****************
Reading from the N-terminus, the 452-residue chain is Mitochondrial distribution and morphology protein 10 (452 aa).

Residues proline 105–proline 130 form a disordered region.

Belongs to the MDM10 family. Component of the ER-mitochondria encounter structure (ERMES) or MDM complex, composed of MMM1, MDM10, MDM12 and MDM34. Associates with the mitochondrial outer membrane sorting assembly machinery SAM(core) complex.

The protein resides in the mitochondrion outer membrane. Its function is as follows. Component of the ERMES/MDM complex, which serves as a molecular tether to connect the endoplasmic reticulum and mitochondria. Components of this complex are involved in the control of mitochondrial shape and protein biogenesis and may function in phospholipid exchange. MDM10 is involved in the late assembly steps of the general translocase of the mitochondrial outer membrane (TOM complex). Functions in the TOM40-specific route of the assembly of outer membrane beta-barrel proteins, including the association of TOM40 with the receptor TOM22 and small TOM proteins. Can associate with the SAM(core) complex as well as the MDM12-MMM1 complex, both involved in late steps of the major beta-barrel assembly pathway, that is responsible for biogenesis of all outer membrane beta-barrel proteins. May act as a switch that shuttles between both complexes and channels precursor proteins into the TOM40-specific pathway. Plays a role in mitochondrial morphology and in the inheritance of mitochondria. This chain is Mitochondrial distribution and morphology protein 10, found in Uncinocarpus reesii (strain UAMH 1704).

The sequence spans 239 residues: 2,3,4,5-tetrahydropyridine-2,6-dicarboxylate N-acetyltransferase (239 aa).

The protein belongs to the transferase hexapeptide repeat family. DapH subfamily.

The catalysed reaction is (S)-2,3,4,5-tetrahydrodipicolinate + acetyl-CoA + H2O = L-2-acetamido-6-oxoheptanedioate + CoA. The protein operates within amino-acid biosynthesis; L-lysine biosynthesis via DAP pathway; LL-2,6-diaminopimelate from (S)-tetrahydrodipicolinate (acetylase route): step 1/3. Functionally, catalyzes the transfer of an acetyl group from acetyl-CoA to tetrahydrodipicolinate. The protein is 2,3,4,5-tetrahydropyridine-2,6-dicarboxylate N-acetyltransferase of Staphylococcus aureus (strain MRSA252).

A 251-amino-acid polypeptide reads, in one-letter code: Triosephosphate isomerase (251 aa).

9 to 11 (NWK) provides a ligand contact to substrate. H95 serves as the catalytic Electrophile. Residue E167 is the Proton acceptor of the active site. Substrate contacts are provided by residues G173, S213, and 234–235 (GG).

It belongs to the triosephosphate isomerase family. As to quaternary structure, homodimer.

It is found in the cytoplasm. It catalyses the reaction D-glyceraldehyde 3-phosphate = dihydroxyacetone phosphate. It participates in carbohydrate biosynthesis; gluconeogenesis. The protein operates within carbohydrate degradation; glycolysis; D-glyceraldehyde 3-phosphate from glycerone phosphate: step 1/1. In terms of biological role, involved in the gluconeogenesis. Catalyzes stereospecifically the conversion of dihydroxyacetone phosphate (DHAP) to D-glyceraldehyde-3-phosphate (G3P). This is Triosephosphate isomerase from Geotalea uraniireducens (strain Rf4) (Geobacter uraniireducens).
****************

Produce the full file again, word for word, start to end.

Reading from the N-terminus, the 452-residue chain is Mitochondrial distribution and morphology protein 10 (452 aa).

Residues proline 105–proline 130 form a disordered region.

Belongs to the MDM10 family. Component of the ER-mitochondria encounter structure (ERMES) or MDM complex, composed of MMM1, MDM10, MDM12 and MDM34. Associates with the mitochondrial outer membrane sorting assembly machinery SAM(core) complex.

The protein resides in the mitochondrion outer membrane. Its function is as follows. Component of the ERMES/MDM complex, which serves as a molecular tether to connect the endoplasmic reticulum and mitochondria. Components of this complex are involved in the control of mitochondrial shape and protein biogenesis and may function in phospholipid exchange. MDM10 is involved in the late assembly steps of the general translocase of the mitochondrial outer membrane (TOM complex). Functions in the TOM40-specific route of the assembly of outer membrane beta-barrel proteins, including the association of TOM40 with the receptor TOM22 and small TOM proteins. Can associate with the SAM(core) complex as well as the MDM12-MMM1 complex, both involved in late steps of the major beta-barrel assembly pathway, that is responsible for biogenesis of all outer membrane beta-barrel proteins. May act as a switch that shuttles between both complexes and channels precursor proteins into the TOM40-specific pathway. Plays a role in mitochondrial morphology and in the inheritance of mitochondria. This chain is Mitochondrial distribution and morphology protein 10, found in Uncinocarpus reesii (strain UAMH 1704).

The sequence spans 239 residues: 2,3,4,5-tetrahydropyridine-2,6-dicarboxylate N-acetyltransferase (239 aa).

The protein belongs to the transferase hexapeptide repeat family. DapH subfamily.

The catalysed reaction is (S)-2,3,4,5-tetrahydrodipicolinate + acetyl-CoA + H2O = L-2-acetamido-6-oxoheptanedioate + CoA. The protein operates within amino-acid biosynthesis; L-lysine biosynthesis via DAP pathway; LL-2,6-diaminopimelate from (S)-tetrahydrodipicolinate (acetylase route): step 1/3. Functionally, catalyzes the transfer of an acetyl group from acetyl-CoA to tetrahydrodipicolinate. The protein is 2,3,4,5-tetrahydropyridine-2,6-dicarboxylate N-acetyltransferase of Staphylococcus aureus (strain MRSA252).

A 251-amino-acid polypeptide reads, in one-letter code: Triosephosphate isomerase (251 aa).

9 to 11 (NWK) provides a ligand contact to substrate. H95 serves as the catalytic Electrophile. Residue E167 is the Proton acceptor of the active site. Substrate contacts are provided by residues G173, S213, and 234–235 (GG).

It belongs to the triosephosphate isomerase family. As to quaternary structure, homodimer.

It is found in the cytoplasm. It catalyses the reaction D-glyceraldehyde 3-phosphate = dihydroxyacetone phosphate. It participates in carbohydrate biosynthesis; gluconeogenesis. The protein operates within carbohydrate degradation; glycolysis; D-glyceraldehyde 3-phosphate from glycerone phosphate: step 1/1. In terms of biological role, involved in the gluconeogenesis. Catalyzes stereospecifically the conversion of dihydroxyacetone phosphate (DHAP) to D-glyceraldehyde-3-phosphate (G3P). This is Triosephosphate isomerase from Geotalea uraniireducens (strain Rf4) (Geobacter uraniireducens).